Do this continuously and form the sequence of nested intervals $\displaystyle \{I_n\}$.

    Use the Property of Nested interval, $\displaystyle \exists \ x$ such that $\displaystyle x \in I_n$ for all $\displaystyle n$.

    ... now, can you do the rest? you only need to show that every neighborhood of $\displaystyle x$ contains infinitely many points from $\displaystyle I_n$ and hence from $\displaystyle I$. (maybe, two steps or three more.. Ü)
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    1. Consider $\displaystyle L = 1 $. Then we have $\displaystyle I = [-1,1] $. Then $\displaystyle I_{1}' = [-1,0] $ and $\displaystyle I_{1}'' = [0,1] $. Both of these have a nonempty intersection with $\displaystyle I $. I don't see a case where one interval has an empty intersection with $\displaystyle I $ and another interval has a nonempty intersection with $\displaystyle I $.

    2. Closed intervals are infinite.

    3. Choose $\displaystyle I_1 = I_{1}' $. Repeat step 1. Do this continuously. As we continue, the length of the intervals, $\displaystyle L/2^{n-2} \to 0 $.


    Quote Originally Posted by kalagota View Post
    no, just at least one..

    Let us consider the set $\displaystyle I$. Since it is bounded, there is an $\displaystyle L$ such that $\displaystyle I = [-L,L]$.

    Bisect $\displaystyle I$ into $\displaystyle {I_1}' = [-L,0]$ and $\displaystyle {I_1}'' = [0,L]$.
    At least one of these has the properties:
    1. intersection with $\displaystyle I$ is not empty; and (WHY?)
    2. Infinite (WHY?)

    Name that set $\displaystyle I_1$. Again, bisect $\displaystyle I_1$ into $\displaystyle {I_2}'$ and $\displaystyle {I_2}''$. again, at least one of these has the properties:
    1. intersection with $\displaystyle I_1$ is not empty; and (WHY?)
    2. Infinite (WHY?)

    Name that set $\displaystyle I_2$..

    Do this continuously and form the sequence of nested intervals $\displaystyle \{I_n\}$.

    Use the Property of Nested interval, $\displaystyle \exists \ x$ such that $\displaystyle x \in I_n$ for all $\displaystyle n$.

    ... now, can you do the rest? you only need to show that every neighborhood of $\displaystyle x$ contains infinitely many points from $\displaystyle I_n$ and hence from $\displaystyle I$. (maybe, two steps or three more.. Ü)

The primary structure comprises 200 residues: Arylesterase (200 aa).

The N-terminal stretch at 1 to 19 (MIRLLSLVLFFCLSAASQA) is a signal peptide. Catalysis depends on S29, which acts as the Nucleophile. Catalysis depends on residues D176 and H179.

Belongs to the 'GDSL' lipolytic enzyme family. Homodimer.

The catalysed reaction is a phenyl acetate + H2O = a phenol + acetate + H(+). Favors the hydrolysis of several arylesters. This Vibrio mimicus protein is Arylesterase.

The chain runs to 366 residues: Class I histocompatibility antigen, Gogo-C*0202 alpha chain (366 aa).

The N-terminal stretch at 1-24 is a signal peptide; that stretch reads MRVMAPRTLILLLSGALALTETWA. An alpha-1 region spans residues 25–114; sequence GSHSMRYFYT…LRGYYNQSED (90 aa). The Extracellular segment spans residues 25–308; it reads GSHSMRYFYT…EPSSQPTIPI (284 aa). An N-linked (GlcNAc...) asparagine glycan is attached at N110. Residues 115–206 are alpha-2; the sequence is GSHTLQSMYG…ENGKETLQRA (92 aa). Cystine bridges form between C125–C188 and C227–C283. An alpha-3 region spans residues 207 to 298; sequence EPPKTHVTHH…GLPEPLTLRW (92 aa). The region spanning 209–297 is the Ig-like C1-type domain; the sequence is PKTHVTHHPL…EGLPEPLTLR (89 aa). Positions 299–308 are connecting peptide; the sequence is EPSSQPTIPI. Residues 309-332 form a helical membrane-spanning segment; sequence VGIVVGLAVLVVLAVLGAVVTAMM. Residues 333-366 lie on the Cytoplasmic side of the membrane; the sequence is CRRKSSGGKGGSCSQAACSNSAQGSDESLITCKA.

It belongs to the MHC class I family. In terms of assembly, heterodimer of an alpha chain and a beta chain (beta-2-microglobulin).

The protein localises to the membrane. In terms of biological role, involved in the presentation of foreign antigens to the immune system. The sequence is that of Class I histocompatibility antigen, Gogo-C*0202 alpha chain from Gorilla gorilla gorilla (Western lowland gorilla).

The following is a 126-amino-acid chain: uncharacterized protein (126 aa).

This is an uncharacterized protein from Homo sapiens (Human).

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  10. #10
    MHF Contributor kalagota's Avatar
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    Quote Originally Posted by particlejohn View Post
    1. Consider $\displaystyle L = 1 $. Then we have $\displaystyle I = [-1,1] $. Then $\displaystyle I_{1}' = [-1,0] $ and $\displaystyle I_{1}'' = [0,1] $. Both of these have a nonempty intersection with $\displaystyle I $. I don't see a case where one interval has an empty intersection with $\displaystyle I $ and another interval has a nonempty intersection with $\displaystyle I $.

    2. Closed intervals are infinite.

    3. Choose $\displaystyle I_1 = I_{1}' $. Repeat step 1. Do this continuously. As we continue, the length of the intervals, $\displaystyle L/2^{n-2} \to 0 $.
    no! what if your $\displaystyle I=\left\{2 + \frac{1}{n} : n\in \mathbb{N}\right\}$

    the questions states that for a given bounded and infinite interval.. Show that it has a limit point..

    what you did is to take the $\displaystyle L=1$ without the interval..
    so how would you know if this $\displaystyle L$ is sufficient to bound your arbitrary interval $\displaystyle I$?
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  11. #11
    MHF Contributor kalagota's Avatar
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    Quote Originally Posted by particlejohn View Post
    1. Consider $\displaystyle L = 1 $. Then we have $\displaystyle I = [-1,1] $. Then $\displaystyle I_{1}' = [-1,0] $ and $\displaystyle I_{1}'' = [0,1] $. Both of these have a nonempty intersection with $\displaystyle I $. I don't see a case where one interval has an empty intersection with $\displaystyle I $ and another interval has a nonempty intersection with $\displaystyle I $.
    it really doesn't matter whether both intervals satisfy the conditions since you can do it simultaneously.. your job is to show the existence of a limit point.
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    I was just illustrating the fact that why do we have at least one interval whose intersection with $\displaystyle S $ is nonempty? This implies that the other intervals intersection with $\displaystyle S $ is empty. But I cant find a case for that.



    Quote Originally Posted by kalagota View Post
    no! what if your $\displaystyle I=\left\{2 + \frac{1}{n} : n\in \mathbb{N}\right\}$

    the questions states that for a given bounded and infinite interval.. Show that it has a limit point..

    what you did is to take the $\displaystyle L=1$ without the interval..
    so how would you know if this $\displaystyle L$ is sufficient to bound your arbitrary interval $\displaystyle I$?
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    Quote Originally Posted by particlejohn View Post
    Eventually we know that the length of $\displaystyle I_n $ is $\displaystyle B/2^{n-2} \to 0 $. Then let $\displaystyle \varepsilon > 0 $, and choose an $\displaystyle n \in \bold{N} $ such that $\displaystyle B/2^{n-2} < \varepsilon $. So $\displaystyle x_0 \in I_n \subset (x_{0}- \varepsilon, x_{0} + \varepsilon) $. And $\displaystyle S \cap (x_{0}- \varepsilon, x_{0}+ \varepsilon) \backslash \{x_0 \} \neq \emptyset $ which shows that $\displaystyle x_0 $ is a limit point of $\displaystyle S $.
    I have already done that.
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  14. #14
    MHF Contributor kalagota's Avatar
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    I see, your question is why at least, right?

    because the union of a finite and an infinite sets is infinite..
    however, union of finite sets is still finite..
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    can you give me an example of where one's intersection is empty and another intersection is not?

    Quote Originally Posted by kalagota View Post
    I see, your question is why at least, right?

    because the union of a finite and an infinite sets is infinite..
    however, union of finite sets is still finite..